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What happened to East Germany's top football clubs?

October 3, 2021

After German reunification, East Germany's top football clubs were integrated into the Bundesliga pyramid. But they struggled to compete and some huge names have slipped down the leagues.

Fußball l Achter DDR-Meistertitel für den BFC Dynamo - 1986
Image: picture-alliance/A. Altwein

What went wrong with the reunification of German football?

Thirty years on from the historic reunification of Germany, debates still rage about how successful the undertaking has been. From politics and age to jobs and economic output, huge differences remain between the 11 "old" Bundesländer of the former capitalist West Germany and the five "new" states of the former communist East. And football is no different.

Particularly in the 1970s and 1980s, clubs from the former German Democratic Republic (GDR) made regular appearances in the latter stages of European competitions.

Magdeburg won the European Cup Winners' Cup in 1974, while Carl Zeiss Jena and Lokomotive Leipzig both made the final of the competition. Dynamo Dresden played an East German record 98 games in Europe.

Following reunification, the clubs of the old East German Oberliga (the top division in the GDR) were integrated into the West German pyramid. The top two were added to the Bundesliga, third to sixth joined the second division, while seventh to twelfth entered a play-off to qualify for the second division.

Fast-forward to 2020 however, and there have never been more than two eastern German clubs in any one Bundesliga season. This season, only Union Berlin and RB Leipzig are based in what was the GDR, although the latter was only controversially created in 2009. There are currently three more eastern German clubs in the second division: Hansa Rostock, Dynamo Dresden and Erzgebirge Aue, known during the GDR as Wismut Aue.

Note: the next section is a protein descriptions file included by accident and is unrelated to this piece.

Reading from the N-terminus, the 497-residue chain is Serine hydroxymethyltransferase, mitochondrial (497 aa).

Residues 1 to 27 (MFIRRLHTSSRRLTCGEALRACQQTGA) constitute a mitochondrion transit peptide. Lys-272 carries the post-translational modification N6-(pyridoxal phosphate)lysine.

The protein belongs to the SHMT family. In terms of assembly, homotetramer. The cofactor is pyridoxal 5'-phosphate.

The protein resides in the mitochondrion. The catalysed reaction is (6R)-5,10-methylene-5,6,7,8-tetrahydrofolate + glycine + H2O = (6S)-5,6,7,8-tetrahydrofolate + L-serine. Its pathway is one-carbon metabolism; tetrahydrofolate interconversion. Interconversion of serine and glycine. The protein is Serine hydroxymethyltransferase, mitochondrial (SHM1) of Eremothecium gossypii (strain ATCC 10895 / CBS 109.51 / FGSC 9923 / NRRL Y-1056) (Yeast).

What's happened to them all?

Hansa Rostock (second division)

The last ever East German champions, Hansa Rostock, qualified directly for the Bundesliga after surprisingly winning the 1990-91 Oberliga.

Although relegated in their first season, the club from the Baltic coast bounced back and were mid-table Bundesliga ever-presents from 1995-2005. With a total of 12 Bundesliga seasons, no eastern club has spent more time in the reunited German top flight than Hansa.

Since 2013, however, Rostock found themselves stranded in the third division, in which they regularly finished in the top half but not close enough for promotion. They still attracted crowds of over 12,000 however, and boast one of Germany's most notorious fan scenes. Last season, they were finally promoted back to the second division.

Fußball Berlin Fans von Dynamo Dresden zünden bengalisches Feuer
Image: picture-alliance/dpa/A. Gora

Dynamo Dresden (second division)

Eight-time East German champions and seven-time cup winners Dynamo Dresden finished runners-up in the final Oberliga season, also qualifying directly for the first all-German Bundesliga in 1991, where they remained for four seasons.

In 1995, however, drowning in debt, they were relegated directly to the third division. By the turn of the millennium, a restructuring of the league pyramid saw them drop to the fourth tier.

Since then, they have gradually climbed back up the leagues thanks to fanatical support — last season, over 30,000 Dynamo fans traveled to Hertha Berlin away in the German Cup — and a new, modern stadium.

Over the course of the last decade they looked a settled second-division side, and even pushed for promotion to the Bundesliga in 2017. In 2020 though, they were relegated back down to the third division, but have bounced straight back as champions.

- Read more:  Dynamo Dresden and the SoKo Dynamo - '58 affected, but they mean all of us'

Magdeburg (third division)

The only East German club to win a major European trophy, beating AC Milan to win the Cup Winners' Cup final in 1974, Magdeburg can lay claim to the GDR's greatest club football triumph.

Club striker Jürgen Sparwasser also scored the winning goal in East Germany's famous World Cup win over West Germany in Hamburg a few months later.